Classical and quantum computing



The fundamental limitations of any form of computation can be expressed in terms of the resource requirements of standard computational tasks under it. Within traditional models of computation, such as the Turing machine model, many problems are found to be intractable due to the limited computational capabilities of classical physical systems. However, quantum systems allow the range of tractable computations to be extended beyond that achievable by classical computation because the superposition principle offers a radically different sort of computational parallelism. The quantum circuit model (or gate array model), in which networks composed of quantum logic gates act on sets of qubits, is the dominant model of quantum computation and has an equivalent (quantum) Turing machine model. Both of these models and the general principles of quantum computation are discussed in this chapter. A number of specific algorithms, which illustrate the novel character of quantum computation, are described in the following chapter.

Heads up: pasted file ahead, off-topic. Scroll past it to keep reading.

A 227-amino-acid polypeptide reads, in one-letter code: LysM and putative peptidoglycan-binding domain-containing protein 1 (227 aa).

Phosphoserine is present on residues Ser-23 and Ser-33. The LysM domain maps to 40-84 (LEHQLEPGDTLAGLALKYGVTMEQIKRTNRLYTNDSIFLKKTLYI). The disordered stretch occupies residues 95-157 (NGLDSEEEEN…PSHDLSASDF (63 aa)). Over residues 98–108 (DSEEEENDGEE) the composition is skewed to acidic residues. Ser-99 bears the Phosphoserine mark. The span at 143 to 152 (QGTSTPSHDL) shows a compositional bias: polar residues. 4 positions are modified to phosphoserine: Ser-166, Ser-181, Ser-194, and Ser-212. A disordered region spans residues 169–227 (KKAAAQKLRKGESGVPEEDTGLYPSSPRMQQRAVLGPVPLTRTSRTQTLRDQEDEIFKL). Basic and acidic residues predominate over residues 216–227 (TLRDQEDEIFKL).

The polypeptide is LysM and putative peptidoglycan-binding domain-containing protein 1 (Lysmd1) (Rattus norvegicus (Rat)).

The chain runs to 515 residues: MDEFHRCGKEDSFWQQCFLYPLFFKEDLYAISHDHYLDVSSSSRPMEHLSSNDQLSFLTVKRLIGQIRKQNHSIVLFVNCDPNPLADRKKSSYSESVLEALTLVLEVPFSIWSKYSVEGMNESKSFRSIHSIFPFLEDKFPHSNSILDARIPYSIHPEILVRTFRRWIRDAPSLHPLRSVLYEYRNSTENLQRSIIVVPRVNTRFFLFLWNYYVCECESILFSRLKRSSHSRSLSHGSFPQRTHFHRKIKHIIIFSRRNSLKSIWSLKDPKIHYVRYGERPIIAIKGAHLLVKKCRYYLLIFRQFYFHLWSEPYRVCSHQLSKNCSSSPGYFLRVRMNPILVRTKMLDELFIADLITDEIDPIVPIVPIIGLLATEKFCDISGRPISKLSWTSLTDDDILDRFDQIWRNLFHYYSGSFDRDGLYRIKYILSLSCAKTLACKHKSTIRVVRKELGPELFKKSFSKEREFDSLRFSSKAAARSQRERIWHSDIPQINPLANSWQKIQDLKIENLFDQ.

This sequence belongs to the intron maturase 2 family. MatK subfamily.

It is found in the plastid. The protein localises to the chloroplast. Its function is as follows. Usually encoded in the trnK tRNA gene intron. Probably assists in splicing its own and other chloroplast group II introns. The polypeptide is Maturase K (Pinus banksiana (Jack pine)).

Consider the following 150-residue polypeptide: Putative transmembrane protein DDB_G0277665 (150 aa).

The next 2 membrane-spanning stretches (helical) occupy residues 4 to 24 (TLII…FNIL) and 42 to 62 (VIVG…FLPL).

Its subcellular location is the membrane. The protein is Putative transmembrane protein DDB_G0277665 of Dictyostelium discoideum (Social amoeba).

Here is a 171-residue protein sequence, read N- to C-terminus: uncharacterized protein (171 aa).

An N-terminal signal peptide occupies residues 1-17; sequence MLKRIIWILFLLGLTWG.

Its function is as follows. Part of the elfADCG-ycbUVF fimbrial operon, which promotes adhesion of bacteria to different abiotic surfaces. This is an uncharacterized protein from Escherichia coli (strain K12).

Quantum Computation Turing Machine Quantum Circuit Quantum Gate Deterministic Turing Machine 
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© Springer Science+Business Media, LLC 2007

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